Intergenerational care for older adults had always been second nature to me. Despite my grandparents living an ocean’s length away in the Philippines, I found myself spending time with older residents at my mom’s workplace. I’d beeline straight to her office after school and spend time chatting with staff and residents alike. I’d later find myself in the middle of college applications and stumbled upon a gerontology program just down the street. Since then, I have not looked back.
My name is Lois Angelo. I’m an undergraduate at the Leonard Davis School at the University of Southern California majoring in Human Development and Aging. At USC, my involvements are mainly with the gerontology school’s research labs, student organizations, and communications efforts.
I learned about Age Equity Alliance and support its mission as an advocate for intergenerational discussion. With the pandemic in full swing, the challenges that older adults faced such as social isolation and ageist attitudes began to grow higher and higher. Research from the Center for Cognitive and Social Neuroscience at the University of Chicago points to poorer cognitive function among older adults experiencing social isolation or loneliness. The workplace quickly found itself having to adapt to such changes. Unfortunately, this resulted in a growing age-related disparity targeted primarily against older adults. Sadly, the media and other pieces of social consumables have fueled the flames of intergenerational warfare, pitting cohorts against each other for brand revenue and attention.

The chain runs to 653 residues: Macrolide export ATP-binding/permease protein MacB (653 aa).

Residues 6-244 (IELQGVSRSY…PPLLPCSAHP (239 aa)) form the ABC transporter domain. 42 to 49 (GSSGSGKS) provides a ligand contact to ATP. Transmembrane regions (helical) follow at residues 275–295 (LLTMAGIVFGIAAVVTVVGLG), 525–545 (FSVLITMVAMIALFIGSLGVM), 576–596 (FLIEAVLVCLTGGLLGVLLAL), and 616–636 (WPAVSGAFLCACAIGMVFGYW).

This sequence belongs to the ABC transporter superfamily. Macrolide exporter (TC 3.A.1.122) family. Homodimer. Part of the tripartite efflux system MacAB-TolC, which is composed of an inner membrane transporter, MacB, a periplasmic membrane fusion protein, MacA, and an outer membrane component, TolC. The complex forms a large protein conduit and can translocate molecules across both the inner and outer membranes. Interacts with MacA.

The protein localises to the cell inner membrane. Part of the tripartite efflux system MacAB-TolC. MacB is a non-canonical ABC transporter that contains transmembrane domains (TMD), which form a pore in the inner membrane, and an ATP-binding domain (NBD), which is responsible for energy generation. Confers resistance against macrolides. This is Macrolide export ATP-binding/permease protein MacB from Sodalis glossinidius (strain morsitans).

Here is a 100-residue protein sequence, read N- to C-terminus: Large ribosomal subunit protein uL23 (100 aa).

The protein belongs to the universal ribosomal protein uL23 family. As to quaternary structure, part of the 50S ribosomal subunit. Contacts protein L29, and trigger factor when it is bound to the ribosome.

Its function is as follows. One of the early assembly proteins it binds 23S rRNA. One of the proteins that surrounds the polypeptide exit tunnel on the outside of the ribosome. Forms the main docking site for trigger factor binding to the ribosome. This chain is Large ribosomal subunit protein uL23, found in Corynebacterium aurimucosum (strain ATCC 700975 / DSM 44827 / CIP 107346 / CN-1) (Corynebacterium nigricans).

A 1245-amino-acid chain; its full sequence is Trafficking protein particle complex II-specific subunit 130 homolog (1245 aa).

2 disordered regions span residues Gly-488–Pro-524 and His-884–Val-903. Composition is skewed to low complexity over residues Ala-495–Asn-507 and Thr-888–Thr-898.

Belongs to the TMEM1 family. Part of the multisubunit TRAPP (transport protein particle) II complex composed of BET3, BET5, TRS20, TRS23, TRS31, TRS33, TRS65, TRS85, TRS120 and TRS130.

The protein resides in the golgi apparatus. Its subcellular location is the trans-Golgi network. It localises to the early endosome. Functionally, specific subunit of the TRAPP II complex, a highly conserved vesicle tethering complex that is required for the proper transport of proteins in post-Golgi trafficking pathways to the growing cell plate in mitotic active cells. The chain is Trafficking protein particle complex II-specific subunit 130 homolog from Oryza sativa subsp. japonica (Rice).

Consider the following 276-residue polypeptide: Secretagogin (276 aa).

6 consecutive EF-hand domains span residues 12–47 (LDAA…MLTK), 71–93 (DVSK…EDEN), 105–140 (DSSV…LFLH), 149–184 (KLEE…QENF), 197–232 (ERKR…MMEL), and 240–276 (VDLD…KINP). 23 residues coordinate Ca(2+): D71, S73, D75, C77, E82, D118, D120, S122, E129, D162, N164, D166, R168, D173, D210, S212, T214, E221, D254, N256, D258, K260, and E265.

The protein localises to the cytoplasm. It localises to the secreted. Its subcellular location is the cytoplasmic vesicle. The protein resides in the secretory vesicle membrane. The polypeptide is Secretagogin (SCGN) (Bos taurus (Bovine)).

Stereotypes of older adults failing to understand technology are another clear example of ageism that hinders them from thriving and succeeding. We rarely see images of older people surfing the web or scrolling through social media. Those patterns translate into misconstrued stereotypes illustrating older adults as incapable or even apprehensive towards technology altogether.
The pandemic in lieu of the digital age, however, has not been all doom and gloom. It’s easier to facilitate open conversations that may have not been accessible at first in person. Moreover, intergenerational discussions and cooperation serve to bring people together after being apart for so long. The present mistakes encourage us to reflect back on the past and what we can do.
Success in the workplace means adaptability to new environments and technology. This is a stark and new outlook compared to the workplaces which valued experience and wisdom above all. This shift does not mean that older adults should be left out of the picture. Clearly, an intergenerational workplace model helps to reconcile and recognize past mistakes while planning for a stronger, more inclusive future.